Obama himself does something else, etc. (with many more people involved).
Oh yeah? Then what did
Obama do during the fight for healthcare reform? To me it seemed he was largely AWOL. Evidently you disagree. So what did
Gah. Seriously? Shall I answer what he did to win the presidency in the first place, too?
As in, it's kind of a long answer that comes down to "he did a hell of a lot."
I could do the long boring post but it'd be long and boring and take time that I really should be spending on other things.
Although I just realized that there must be long and less-boring articles out there already. So I looked for some.
one is just what I'm looking for but I can't find a free version anywhere. If you have a subscription to TNR or if you can find it where I didn't, have at it. The visible parts do give a bit of a clue, for example:
Barack Obama, the law professor, was acting like a prosecutor. He’d invited Grassley to the Oval Office, to talk about the senator’s concerns. But he was using the occasion to confront Grassley about his latest statements. “Tell me what amendment you want, tell me what language you want,” one administration official recalls the president saying. And then, when Grassley couldn’t point to anything, the official says the president reminded Grassley that the amendment on end-of-life counseling had come from a Republican, Johnny Isakson of Georgia, and simply paid for professional advice when people wanted it.
Some other random stuff:
Passage appeared to be assured only after Michigan Congressman Bart Stupak announced in the late afternoon that he and a group of antiabortion Democrats, who had pushed for more restrictive language in the original House bill, had been satisfied that the Senate version would not allow the use of federal funds to pay for the procedure. That only came after President Obama promised to sign an executive order reaffirming that the bill would maintain a "consistency with longstanding restrictions on the use of federal funds for abortion." In reality, that executive order was more a symbolic move than an actual concession; the bill's supporters have insisted all along that it does nothing to change the current federal policy, known as the Hyde Amendment, which has been in effect since 1976.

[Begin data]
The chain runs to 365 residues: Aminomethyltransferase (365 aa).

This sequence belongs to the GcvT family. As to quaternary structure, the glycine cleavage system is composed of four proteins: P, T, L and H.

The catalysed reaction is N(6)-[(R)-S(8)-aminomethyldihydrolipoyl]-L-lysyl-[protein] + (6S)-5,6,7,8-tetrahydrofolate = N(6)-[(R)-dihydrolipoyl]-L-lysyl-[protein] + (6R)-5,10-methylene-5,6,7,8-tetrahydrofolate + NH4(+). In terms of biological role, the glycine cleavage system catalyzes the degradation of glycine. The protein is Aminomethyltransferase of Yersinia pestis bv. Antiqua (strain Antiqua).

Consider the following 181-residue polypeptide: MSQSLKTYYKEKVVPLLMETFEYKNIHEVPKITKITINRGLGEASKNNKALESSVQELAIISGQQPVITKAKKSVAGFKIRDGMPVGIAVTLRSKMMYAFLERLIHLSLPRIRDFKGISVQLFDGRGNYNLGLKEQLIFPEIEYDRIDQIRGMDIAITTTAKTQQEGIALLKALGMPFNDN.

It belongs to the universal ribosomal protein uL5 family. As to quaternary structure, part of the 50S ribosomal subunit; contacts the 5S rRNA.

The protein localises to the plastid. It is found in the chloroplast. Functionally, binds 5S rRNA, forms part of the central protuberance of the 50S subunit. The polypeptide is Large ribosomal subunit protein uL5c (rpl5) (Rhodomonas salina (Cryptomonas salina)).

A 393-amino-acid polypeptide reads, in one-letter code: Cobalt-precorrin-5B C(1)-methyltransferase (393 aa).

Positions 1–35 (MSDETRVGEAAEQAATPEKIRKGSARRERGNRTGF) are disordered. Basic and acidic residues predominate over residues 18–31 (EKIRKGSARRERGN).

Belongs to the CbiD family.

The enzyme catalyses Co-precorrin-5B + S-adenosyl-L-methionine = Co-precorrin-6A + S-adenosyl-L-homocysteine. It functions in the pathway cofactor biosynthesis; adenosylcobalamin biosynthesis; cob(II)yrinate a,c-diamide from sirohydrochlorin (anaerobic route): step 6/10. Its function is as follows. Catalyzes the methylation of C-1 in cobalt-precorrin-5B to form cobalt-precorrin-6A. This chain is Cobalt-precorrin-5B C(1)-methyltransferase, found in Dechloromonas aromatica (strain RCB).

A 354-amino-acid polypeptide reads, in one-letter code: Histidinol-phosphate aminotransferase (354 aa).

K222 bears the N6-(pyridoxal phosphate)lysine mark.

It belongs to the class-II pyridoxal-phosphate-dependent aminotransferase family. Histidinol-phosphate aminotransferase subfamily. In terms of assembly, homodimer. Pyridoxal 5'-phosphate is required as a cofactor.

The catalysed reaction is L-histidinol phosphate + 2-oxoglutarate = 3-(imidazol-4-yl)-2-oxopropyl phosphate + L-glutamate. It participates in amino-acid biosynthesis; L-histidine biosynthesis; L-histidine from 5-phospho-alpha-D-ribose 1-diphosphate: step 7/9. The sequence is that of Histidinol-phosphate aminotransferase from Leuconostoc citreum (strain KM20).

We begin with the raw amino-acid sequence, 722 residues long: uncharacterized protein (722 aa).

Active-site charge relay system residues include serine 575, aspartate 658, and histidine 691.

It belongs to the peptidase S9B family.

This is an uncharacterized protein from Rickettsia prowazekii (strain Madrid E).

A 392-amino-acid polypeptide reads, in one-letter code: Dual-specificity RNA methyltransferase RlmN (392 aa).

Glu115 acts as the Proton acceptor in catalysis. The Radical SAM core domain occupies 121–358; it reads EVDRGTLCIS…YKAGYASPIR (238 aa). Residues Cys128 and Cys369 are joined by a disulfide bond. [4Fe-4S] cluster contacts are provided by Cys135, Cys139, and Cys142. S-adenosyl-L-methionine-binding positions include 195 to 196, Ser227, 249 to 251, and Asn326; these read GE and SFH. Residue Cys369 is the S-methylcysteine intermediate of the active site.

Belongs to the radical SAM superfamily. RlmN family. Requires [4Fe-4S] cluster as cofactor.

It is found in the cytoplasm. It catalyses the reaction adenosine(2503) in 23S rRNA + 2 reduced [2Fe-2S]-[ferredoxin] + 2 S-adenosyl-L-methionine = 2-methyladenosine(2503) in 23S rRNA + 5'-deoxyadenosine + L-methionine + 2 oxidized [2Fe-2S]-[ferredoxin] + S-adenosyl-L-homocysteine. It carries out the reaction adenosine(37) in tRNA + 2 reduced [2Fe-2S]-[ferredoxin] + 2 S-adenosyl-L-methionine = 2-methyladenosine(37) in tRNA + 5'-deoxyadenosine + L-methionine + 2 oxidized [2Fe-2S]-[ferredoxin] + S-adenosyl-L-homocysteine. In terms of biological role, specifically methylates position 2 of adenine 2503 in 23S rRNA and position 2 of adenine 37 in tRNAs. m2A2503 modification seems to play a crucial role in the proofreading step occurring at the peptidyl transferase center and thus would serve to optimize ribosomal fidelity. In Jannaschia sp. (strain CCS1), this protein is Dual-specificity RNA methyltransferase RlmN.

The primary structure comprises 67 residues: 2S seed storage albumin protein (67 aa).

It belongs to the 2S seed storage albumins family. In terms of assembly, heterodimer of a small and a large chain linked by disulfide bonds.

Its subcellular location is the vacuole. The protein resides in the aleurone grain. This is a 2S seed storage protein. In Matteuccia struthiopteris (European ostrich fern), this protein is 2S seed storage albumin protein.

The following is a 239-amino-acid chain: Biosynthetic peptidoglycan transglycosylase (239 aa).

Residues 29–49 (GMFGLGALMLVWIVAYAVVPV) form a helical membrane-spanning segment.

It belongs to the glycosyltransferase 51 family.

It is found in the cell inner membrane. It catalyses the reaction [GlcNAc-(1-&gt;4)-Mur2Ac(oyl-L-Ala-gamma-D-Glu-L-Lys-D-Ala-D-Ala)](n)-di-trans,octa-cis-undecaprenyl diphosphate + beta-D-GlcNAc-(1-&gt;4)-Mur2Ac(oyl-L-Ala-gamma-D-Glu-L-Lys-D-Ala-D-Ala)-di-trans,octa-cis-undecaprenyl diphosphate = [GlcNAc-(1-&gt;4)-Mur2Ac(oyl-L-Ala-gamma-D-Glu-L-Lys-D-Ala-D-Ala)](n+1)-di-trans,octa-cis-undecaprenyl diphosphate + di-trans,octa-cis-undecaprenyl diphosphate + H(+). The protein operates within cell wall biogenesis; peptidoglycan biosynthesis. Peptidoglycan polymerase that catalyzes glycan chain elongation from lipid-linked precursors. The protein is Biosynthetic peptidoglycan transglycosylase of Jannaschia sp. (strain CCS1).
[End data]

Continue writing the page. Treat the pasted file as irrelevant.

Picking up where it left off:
On the other end of Pennsylvania Avenue, the President and his team were waiting and working the phones to make sure the final votes were nailed down.
And so, from Obama’s perspective, passing a health care plan this fall isn’t primarily a question of whether to include an “individual mandate” requiring every American to have insurance or how fully to regulate providers or even how to hit back against “Harry and Louise”–type attack ads, although his aides spend time contemplating all of those things. It’s more about navigating the dueling personalities and complex agendas within his own party’s Congress. Rather than laying out an intricate plan and then trying to sell it on the Hill, as Clinton did, Obama’s strategy seems to be exactly the opposite — to sell himself to Congress first and worry about the details later. As Emanuel likes to tell his West Wing staff: “The only nonnegotiable principle here is success. Everything else is negotiable.”
Obama hardly knew Baucus during his abbreviated Senate term; Baucus remarked to me offhandedly that Obama “didn’t really serve in the Senate,” which seems to be the prevailing sentiment among senators who saw him for only a brief time before he took off to run for president. But Obama’s White House has been trying mightily, in ways both overt and indirect, to make up for lost time. Since the inauguration, Baucus has been to the White House twice for personal meetings with the president and once for a dinner at which he was seated next to the first lady. (They talked about Sidwell Friends, the school from which Baucus’s son graduated and where the Obama girls are now.)
On a flight to Trinidad aboard Air Force One in April, Obama called Baucus to his cabin — along with Charles Rangel, Baucus’s counterpart in the House — to talk health care for a half-hour or so. “He just turned to me and said, ‘This is my No. 1 issue,’ ” Baucus recalled. “He wants meaningful, comprehensive health care. He doesn’t want to pass something where everybody gets flu shots.”
Perhaps most significant, Rahm Emanuel hired Jim Messina, who was Baucus’s longtime chief of staff and who worked last year on the Obama campaign, as a deputy chief of staff at the White House — a move that seems not entirely coincidental. Messina wasn’t just another aide to Baucus; when Messina informed the senator, on the eve of Baucus’s son’s wedding last summer, that he was leaving the Senate to go work for Obama’s campaign, Baucus amended his dinner toast to say that he was losing not one son but two. The two men talk more or less constantly, giving Baucus a close ally in the White House and the president an influential advocate.
(Same article -- previous part of the article mentions how important Baucus was to the whole endeavor.)
OK this is getting long and boring and taking time I don't have. So the short version is -- Obama did a shitload of stuff, much of it subtle and not-obvious, to get health care reform passed. And the fact that he's OK with that -- if he doesn't get as much credit as he should because a lot of what he does is subtle and not-obvious, so long as it gets DONE -- is part of what I like about him.